We’re writers, we know that words hurt. But they also hurt ourselves. Take a look at this:
Remember the childhood rhyme, “Sticks and stones may break my bones, but words will never hurt me?” It sounds optimistic, but it’s actually not true.
According to neuroscientists and brain communication researchers, words can do damage. In fact, negative words release chemicals in your brain that cause stress. Angry words send alarm messages through the brain that shut down logic and reasoning centers. Our minds are hardwired to worry.
But it gets worse. Just like that horror movie where the babysitter discovers the killer is calling from inside the house, some of the most damaging words are the ones we tell ourselves.
“Self-esteem is a word-based inner dialogue going on in your brain,” says Mark Robert Waldman, coauthor of Words Can Change Your Brain (Penguin Group, 2013).
How 60 Seconds And One Word A Day Can Reduce Your Stress – Stephanie Vozza, Fast Company (28 July 2014)
Read the full piece.
If you had to criticise someone, you’d probably use what’s called the criticism sandwich. “That was an excellent idea, admittedly the execution was unbelievably amateur and I wish we’d hired someone else, anybody else, but you know, you typed it up beautifully.” That kind of thing. But when you’re criticising yourself, you don’t look for any bread to wrap it up in.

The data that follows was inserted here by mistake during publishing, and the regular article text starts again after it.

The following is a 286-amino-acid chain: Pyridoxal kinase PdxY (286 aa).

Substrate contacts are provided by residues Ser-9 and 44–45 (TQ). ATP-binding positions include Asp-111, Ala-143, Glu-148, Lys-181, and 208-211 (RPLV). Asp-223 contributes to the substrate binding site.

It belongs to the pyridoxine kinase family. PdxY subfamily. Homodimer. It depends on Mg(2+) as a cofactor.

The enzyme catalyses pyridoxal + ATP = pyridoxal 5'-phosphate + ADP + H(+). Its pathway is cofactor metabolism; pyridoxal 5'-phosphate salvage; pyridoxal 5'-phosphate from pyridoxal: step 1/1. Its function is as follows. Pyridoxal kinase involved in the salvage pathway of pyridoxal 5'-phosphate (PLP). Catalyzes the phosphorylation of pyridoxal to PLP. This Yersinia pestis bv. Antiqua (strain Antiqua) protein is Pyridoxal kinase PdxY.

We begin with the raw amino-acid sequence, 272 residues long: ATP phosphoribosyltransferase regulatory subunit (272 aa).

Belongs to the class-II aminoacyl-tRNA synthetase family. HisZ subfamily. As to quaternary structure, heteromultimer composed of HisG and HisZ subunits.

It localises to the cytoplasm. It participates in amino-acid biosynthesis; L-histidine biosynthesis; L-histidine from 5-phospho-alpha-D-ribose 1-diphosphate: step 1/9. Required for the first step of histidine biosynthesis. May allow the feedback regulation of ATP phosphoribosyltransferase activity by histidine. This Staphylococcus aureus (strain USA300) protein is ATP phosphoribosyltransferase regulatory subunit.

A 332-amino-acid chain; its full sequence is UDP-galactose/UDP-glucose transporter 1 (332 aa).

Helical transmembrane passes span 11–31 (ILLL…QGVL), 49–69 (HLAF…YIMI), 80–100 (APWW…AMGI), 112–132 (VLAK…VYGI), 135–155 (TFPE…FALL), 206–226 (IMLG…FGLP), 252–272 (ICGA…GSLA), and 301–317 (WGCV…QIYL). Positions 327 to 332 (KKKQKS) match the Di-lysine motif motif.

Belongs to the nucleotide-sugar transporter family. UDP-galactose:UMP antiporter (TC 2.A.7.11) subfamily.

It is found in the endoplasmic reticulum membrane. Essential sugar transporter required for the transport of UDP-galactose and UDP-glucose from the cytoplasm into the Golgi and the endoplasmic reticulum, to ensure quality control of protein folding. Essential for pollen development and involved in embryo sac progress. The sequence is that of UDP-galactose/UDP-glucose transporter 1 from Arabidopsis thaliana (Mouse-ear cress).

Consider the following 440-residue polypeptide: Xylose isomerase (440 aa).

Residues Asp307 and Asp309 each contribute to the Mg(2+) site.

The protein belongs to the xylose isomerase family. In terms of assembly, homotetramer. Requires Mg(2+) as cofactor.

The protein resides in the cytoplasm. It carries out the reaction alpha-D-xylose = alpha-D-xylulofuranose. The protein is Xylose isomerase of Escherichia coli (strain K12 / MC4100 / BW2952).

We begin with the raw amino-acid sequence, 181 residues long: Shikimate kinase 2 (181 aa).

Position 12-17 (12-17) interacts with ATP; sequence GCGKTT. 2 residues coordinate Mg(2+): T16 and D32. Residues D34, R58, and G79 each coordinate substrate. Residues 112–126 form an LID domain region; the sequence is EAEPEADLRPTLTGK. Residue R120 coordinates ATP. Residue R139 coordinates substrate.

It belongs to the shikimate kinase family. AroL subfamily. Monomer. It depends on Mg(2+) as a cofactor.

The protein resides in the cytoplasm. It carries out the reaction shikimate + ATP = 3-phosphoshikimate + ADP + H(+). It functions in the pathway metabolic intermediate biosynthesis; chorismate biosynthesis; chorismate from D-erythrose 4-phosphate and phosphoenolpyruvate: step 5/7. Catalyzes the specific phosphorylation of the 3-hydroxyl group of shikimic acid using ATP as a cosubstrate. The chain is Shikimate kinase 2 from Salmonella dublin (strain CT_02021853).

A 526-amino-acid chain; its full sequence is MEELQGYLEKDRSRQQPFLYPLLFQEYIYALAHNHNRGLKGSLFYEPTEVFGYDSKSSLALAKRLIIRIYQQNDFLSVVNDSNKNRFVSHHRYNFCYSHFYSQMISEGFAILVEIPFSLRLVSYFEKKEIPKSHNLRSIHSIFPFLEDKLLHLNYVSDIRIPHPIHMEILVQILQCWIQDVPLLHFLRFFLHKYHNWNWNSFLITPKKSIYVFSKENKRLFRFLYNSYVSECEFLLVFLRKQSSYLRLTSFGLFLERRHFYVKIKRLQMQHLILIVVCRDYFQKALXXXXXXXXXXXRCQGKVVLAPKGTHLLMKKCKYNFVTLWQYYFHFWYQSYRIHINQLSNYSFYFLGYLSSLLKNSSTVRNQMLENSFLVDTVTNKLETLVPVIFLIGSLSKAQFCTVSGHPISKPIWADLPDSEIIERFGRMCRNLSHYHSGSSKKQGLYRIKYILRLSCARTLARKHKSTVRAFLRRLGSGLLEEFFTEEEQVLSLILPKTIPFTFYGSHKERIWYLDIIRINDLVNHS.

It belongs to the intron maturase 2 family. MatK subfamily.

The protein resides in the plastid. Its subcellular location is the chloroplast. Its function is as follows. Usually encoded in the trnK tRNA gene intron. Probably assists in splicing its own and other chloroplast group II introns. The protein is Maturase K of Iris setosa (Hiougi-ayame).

Sometimes you refuse to eat the baloney in the middle and sometimes you wish you’d started this with a more robust analogy that could stand any chance of lasting the distance.
So I could’ve chosen my analogy better but let me take that criticism and change it to how I’d address anyone else being as slack with their writing. “We got the point you were making, you made it clear and obvious, but you should really have got out of Dodge at the end of the first paragraph.”
Incidentally, usually I’d be saying to myself that: “I bollocksed-up that, didn’t I?”
You can see the difference, can’t you? It’s not that one is positive and one is negative, it’s that one is third- and one is first-person. From the Wall Street Journal:
When people think of themselves as another person, “it allows them to give themselves objective, helpful feedback,” says Ethan Kross, associate professor of psychology and director of the Self-Control and Emotion Laboratory at the University of Michigan.
‘Self Talk’: When Talking to Yourself, the Way You Do It Makes a Difference – Wall Street Journal (5 May 2014)
That’s from a piece that is laden with sports analogies that I can barely understand but it’s a persuasive point. And I thought it was persuasive or I wouldn’t be here telling you about the full feature, but telling you made a difference. I look at this and in particular I look at the way I usually criticise myself. I wanted to find an example of how I usually am compared to how this lot say I should be and that searching, that thinking, fixed it in my head more. It’s like you’ve told me to lighten up and I’m listening to you. So thanks.